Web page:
What there is a lot ot say about, however, is the incredible invasion of Zeureal in episode 19 of NGE, which is by far the best and most complicated Angel battle in the series in terms of what it does to achieve it’s outstanding quality, compared to how it’s 2.22 counterpart fails miserably. I’ve already detailed my personal experience with themost perfect ten minutes in the show, but since there is so much going on here that helped create that experience, this masterpiece of manipulation of tension through directing and usage of new extremes deserves to be broken down in much more detail than any of it’s predecessors. So first of all, this was the beginning of Asuka’s spiral of depression at the end of the series, and the show is able to communicate the feeling of helplessness that Asuka has through fantastic camera work and sound design.
The scene opens the Angel attacking the city, same as usual, but it quickly diverges from tradition up until this point by quickly selling just how insanely powerful this Angel is. In a mater of seconds, the Angel manages to break through 18 layers of Special Armor, a feat that took the fifth Angel eight hours to accomplish. Stack this on top of the outright most dangerous-sounding lasers in the show and it instantly looks like the highest-stakes battle in the series. When we cut to Nerv preparing to fight the Angel, the concept of raising the stakes by way of introducing new extremes is used again through having Rei react violently when she is unable to synchronize with Unit 01, both of which are incredibly rare occurrences throughout the show. Furthermore, the idea of the Dummy System not functioning is a method of raising the tension in the scene in itself, and leaves the remembering how strongly Shinji must have felt when forced to attack Toji in the previous episode since it’s the only possible explanation for why Unit 01 suddenly isn’t working.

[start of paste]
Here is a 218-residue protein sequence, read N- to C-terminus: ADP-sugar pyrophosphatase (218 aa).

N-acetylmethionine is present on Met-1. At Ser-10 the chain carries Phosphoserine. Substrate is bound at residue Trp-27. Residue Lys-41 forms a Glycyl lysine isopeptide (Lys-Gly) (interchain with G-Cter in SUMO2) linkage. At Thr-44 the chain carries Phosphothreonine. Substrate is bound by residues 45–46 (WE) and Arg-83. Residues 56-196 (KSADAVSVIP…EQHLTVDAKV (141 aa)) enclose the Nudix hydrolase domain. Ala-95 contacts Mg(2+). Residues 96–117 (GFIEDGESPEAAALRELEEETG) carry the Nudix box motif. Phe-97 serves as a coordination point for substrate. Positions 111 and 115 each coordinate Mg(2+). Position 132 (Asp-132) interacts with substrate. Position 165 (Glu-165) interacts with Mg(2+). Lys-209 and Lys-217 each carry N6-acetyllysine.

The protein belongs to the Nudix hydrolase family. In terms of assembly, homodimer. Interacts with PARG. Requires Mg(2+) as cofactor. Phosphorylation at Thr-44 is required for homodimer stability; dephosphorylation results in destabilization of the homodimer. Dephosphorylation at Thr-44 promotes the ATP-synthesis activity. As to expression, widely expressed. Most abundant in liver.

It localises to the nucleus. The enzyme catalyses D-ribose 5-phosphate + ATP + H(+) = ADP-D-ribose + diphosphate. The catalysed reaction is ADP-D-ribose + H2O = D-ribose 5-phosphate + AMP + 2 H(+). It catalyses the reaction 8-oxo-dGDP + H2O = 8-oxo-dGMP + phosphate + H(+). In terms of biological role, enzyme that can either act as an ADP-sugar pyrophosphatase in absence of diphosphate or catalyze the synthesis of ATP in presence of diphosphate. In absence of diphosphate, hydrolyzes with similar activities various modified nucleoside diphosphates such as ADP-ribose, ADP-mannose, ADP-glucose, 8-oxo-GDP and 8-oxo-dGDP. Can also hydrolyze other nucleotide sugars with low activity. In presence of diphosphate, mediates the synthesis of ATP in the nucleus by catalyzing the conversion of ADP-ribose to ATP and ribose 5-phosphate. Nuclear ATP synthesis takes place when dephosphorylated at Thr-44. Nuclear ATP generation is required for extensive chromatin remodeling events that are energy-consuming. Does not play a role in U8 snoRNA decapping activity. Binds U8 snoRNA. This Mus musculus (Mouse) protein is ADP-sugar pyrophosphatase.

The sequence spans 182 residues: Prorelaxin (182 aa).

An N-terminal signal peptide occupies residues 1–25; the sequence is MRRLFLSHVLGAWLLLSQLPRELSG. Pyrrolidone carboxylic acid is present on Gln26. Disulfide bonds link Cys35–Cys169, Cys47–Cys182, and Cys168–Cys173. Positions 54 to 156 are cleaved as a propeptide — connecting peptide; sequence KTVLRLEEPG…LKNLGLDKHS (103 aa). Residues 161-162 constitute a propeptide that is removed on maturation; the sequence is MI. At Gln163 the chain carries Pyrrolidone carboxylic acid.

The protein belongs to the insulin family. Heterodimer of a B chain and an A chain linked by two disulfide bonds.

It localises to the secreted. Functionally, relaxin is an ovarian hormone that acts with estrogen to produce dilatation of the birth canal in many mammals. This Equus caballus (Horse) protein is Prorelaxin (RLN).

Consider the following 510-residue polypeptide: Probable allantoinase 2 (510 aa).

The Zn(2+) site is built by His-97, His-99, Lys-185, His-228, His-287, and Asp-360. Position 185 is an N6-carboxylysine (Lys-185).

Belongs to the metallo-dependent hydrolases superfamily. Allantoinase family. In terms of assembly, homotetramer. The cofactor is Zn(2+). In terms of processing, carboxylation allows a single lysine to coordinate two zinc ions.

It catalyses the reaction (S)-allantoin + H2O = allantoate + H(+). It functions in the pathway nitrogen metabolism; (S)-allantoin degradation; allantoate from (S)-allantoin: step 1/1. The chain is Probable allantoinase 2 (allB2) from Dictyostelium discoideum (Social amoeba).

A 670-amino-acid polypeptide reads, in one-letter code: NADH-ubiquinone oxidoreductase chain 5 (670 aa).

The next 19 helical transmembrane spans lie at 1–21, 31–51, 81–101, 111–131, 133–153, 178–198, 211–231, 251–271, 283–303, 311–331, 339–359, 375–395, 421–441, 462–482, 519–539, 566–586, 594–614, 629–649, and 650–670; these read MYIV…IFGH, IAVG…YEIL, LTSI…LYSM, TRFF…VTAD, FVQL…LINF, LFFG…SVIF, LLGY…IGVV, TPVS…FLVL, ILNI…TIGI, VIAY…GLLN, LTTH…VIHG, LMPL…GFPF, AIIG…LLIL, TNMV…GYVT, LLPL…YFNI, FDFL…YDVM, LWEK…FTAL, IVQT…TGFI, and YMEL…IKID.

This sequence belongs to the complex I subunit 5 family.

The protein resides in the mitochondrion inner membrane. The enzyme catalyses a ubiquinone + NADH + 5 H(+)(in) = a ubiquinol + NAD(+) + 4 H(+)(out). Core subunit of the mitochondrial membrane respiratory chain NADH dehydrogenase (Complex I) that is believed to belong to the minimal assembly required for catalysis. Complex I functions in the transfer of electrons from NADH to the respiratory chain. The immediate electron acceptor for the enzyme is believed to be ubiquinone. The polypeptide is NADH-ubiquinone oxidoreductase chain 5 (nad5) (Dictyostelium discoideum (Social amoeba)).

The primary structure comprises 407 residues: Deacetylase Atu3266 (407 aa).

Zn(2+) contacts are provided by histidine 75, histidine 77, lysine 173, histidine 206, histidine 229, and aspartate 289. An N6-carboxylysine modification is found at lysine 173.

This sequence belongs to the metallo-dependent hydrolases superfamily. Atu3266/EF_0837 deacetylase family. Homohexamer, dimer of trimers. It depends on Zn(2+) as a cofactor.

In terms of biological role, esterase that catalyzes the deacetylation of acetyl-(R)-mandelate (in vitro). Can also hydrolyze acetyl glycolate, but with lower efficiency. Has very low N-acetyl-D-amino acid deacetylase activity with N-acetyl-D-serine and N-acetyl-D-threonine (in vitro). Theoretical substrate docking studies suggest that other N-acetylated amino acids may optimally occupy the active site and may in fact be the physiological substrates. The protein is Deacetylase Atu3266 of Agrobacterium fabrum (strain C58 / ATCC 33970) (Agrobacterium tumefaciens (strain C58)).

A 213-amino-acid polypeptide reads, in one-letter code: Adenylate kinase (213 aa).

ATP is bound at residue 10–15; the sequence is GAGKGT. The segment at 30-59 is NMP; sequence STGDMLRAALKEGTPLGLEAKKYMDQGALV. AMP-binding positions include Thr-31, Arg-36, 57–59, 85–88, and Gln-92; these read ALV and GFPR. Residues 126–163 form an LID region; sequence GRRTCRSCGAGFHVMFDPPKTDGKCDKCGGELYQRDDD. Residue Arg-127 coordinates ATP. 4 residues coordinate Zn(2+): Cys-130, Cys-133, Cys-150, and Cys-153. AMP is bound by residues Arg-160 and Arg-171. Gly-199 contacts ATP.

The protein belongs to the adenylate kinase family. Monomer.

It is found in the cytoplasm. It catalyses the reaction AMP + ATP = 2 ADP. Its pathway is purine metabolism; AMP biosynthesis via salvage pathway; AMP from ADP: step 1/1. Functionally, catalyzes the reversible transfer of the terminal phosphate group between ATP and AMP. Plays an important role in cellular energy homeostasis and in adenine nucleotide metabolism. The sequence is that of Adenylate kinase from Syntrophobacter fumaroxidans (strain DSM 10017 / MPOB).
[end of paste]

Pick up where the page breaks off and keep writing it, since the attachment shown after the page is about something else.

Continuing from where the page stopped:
Then we cut to Asuka fighting the Angel. Bymaking it so that Unit 02 and the Angel are almost never in the frame togetheras well as having Unit 02 fire directly at the camera, the showcausesstill moretension and discomfort toseep into the viewer’s psyche even more so than is typical of Angel battles.This tension is still further escalated through the juxtaposition of Asuka’s typical confident attitude and the music that has always signaledthat the battle was just beginning, implying that Asuka won’t be able to succeed through what she is currently doing.These directing tricks make the viewer acutely aware that something isn’t right and insanely nervous that something is about to go horribly wrong.
All of this buildup pays off wonderfully when the Angel finally attacks Unit 02. This is the first time that the two physically interact in any meaningful way, which in combination with the zoomed-out, slanted shot that is atypical of Eva, implies a sense of finality. When the Angel severs Unit 02’s arms so easily that it seems like there was nothing that Asuka could have done to avoid it, the immense amounts of tension that the previous shots had been building up is released all at once, and it is able to create such a feeling of horrificdefeat that some entire long-form Shonen battle shows can fail to capture after several-episode-long fights in mere minutes.
That new feeling of shocked terror is then immediately expanded upon with the crashing of Unit 02’s head through the shelter in which Shinji is currently hiding. These two shots in particular goes even further towards making sure the viewer knows that what’s happening is the absolute worst case scenario; The former shows the Evangelion having taken more damage than at any other previous point in the show, what with it being a bloody decapitated head, and the second being an extreme close up of one of the most detailed facial expressions of pure, honest horror in the entire show.